Fall Craft Intensive: Daphne Palasi Andreades


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Editor's Note

An Unconventional Point-of-view: Writing from the “We” with Daphne Palasi Andreades
Saturday, September 30
9 AM  – 12 PM PST / 12 – 3 PM EST

Many great stories are narrated using traditional, well-known points-of-view such as the first-person and third-person perspectives. But what about narrating a story using a more unconventional, experimental, and less common point-of-view: the “we?” (sometimes labeled, though not always accurately, as “the first-person plural.”) I’ve found that the “we” can be an effective and powerful vehicle for thinking about collective experiences, groups, tribes, and communities. In this craft intensive, we will explore writing from this unusual, bold, and often tricky, point-of-view.

Questions we will examine include: How might one go about constructing their “we?” Why choose this perspective over, for example, the first-person or third-person point-of-view—When might the “we” be more appropriate, and what are its potential advantages and disadvantages? What are the political and ethical implications of this artistic choice?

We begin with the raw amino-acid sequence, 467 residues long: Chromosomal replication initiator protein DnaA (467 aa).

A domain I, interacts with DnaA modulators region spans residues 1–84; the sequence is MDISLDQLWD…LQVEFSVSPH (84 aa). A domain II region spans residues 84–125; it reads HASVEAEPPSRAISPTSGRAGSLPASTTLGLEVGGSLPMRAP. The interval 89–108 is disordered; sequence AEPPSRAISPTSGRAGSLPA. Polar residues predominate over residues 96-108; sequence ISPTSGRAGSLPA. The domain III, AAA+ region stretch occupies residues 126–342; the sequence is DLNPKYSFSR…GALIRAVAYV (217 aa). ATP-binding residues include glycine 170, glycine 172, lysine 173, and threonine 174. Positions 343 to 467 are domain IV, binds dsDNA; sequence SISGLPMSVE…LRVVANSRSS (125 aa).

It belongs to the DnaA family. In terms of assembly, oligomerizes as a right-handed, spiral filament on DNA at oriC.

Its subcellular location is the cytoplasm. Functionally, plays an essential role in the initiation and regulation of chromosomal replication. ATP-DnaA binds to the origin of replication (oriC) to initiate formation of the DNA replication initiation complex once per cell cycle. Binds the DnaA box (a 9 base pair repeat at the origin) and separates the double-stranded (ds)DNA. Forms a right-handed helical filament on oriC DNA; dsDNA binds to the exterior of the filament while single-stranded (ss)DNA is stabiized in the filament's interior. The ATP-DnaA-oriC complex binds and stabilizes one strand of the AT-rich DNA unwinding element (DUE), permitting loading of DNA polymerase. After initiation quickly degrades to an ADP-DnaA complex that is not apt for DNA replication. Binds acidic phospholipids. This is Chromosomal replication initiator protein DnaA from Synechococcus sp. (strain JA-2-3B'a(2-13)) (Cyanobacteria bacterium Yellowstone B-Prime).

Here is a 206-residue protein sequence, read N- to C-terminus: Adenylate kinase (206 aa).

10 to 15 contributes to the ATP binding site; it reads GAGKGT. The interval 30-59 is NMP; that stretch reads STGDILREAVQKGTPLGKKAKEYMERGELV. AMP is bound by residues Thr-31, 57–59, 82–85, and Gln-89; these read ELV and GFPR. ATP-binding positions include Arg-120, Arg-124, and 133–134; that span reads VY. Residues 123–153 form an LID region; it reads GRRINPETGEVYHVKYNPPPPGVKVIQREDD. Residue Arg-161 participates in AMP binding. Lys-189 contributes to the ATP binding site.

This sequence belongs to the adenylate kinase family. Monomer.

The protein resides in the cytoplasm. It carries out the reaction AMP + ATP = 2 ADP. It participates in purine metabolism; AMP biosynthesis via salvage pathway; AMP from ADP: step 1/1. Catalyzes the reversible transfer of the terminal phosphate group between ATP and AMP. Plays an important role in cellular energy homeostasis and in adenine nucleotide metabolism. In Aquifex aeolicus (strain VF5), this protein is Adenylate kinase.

Using writing exercises, an examination of a short text (chapter one of Julie Otsuka’s novel, The Buddha in the Attic; please read ahead in advance), class discussion, and sharing work, this craft intensive will offer techniques for thinking about, and writing from, this unconventional point-of-view.

The scholarship for this craft intensive has already been awarded.

BIO: Daphne Palasi Andreades (she/her) is the author of the debut novel, BROWN GIRLS. In the U.S., BROWN GIRLS was named a New York Times Editors’ Choice, an Indie Next Pick by booksellers across the country, and was a finalist for several awards: the Carol Shields Prize for Fiction, the Center for Fiction First Novel Prize, the New American Voices Award, and the VCU Cabell First Novelist Award. Daphne is a graduate of Columbia University’s MFA Fiction program, and is the recipient of an O.Henry Prize and scholarships to the Bread Loaf Writers’ Conference. Her fiction often explores diaspora, immigration, family, and hybrid identities; her work also embraces formal innovation, experimentation, and draws from disciplines such as poetry, history, visual art, and more. She is at work on several projects, including her second novel. She lives in New York City.